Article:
If you can't pay your mortgage due to a severe weather event (if your job is impacted and you have a loss of income, for example), you can work with your mortgage servicer to get a forbearance. A forbearance delays foreclosure by allowing you to pause your mortgage payments or make partial payments when you can't make them in full due to events like a natural catastrophe or pandemic. You'll agree to a certain amount of time the change will stay in effect; the maximum time allowed is usually six months, although you may request an extension after your time period ends (which is also usually a max of six months). In this arrangement, you'll still accrue interest on your loan, but you won't be subject to late fees, your credit score won't be impacted, and most importantly, your home won't be foreclosed on.

However, under a forbearance, you're only pausing your payments, not cancelling them, meaning you'll have to pay them back in the future. You'll also need to work with your mortgage company to create this arrangement, which might be paying a larger monthly payment for a certain number of months or restructuring the loan to a longer term.

The good news is that depending on the type of loan you have, you may be entitled to certain mortgage protections from governmental agencies in the event of a natural disaster, including:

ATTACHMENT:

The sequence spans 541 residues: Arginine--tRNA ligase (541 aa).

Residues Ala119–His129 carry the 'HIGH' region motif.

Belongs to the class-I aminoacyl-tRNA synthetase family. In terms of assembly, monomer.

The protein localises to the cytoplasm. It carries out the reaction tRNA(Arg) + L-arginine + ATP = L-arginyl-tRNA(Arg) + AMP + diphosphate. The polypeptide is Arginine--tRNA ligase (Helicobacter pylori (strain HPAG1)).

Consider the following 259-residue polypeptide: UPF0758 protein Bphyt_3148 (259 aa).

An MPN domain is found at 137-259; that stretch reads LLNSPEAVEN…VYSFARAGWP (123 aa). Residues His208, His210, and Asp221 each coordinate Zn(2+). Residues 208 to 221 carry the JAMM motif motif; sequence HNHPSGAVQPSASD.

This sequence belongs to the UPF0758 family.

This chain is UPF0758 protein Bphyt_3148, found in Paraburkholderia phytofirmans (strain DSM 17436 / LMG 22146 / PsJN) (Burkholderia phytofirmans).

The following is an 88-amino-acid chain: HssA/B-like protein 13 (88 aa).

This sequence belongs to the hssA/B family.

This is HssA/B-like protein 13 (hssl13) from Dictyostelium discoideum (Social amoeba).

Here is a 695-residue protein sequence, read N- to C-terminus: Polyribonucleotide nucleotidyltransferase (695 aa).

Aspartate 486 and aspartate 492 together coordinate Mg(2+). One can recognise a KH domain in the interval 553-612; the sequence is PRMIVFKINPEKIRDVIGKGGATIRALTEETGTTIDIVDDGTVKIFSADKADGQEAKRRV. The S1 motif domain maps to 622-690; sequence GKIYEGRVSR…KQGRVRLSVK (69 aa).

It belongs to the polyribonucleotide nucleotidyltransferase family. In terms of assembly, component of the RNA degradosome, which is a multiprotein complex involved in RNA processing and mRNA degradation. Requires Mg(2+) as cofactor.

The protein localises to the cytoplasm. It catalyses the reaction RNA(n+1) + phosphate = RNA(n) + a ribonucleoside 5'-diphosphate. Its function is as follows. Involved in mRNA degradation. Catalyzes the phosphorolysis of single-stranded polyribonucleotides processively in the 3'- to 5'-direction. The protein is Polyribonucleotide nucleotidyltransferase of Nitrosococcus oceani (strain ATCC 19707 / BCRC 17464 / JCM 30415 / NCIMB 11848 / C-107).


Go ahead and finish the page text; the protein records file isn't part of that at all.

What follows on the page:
Your mortgage servicer will inform you of assistance and insurance programs your loan qualifies for.

Remember, you're contractually obligated to make your payments, so do everything you can to continue making them until you've come to a formal forbearance arrangement. If you don't, you could be subject to late fees, your credit score can be negatively impacted, and worst of all, you could lose your home due to foreclosure.

What Happens to a Mortgage After a Home is Completely Destroyed in a Natural Disaster

After contacting your homeowners and disaster-specific insurance providers, a claims adjuster will assess the damage done to your property. If your home is completely destroyed by a covered catastrophe as determined by your insurance agency (in other words, one your insurance company says it will completely pay for), your insurance policy will pay off your mortgage balance.

The amount of money, if any, you'll receive to replace your home, either by buying or building a new one, depends on your policy. Keep in mind that standard policies don't include replacement value coverage; this is an additional option homeowners pay extra for in the case their home is completely destroyed.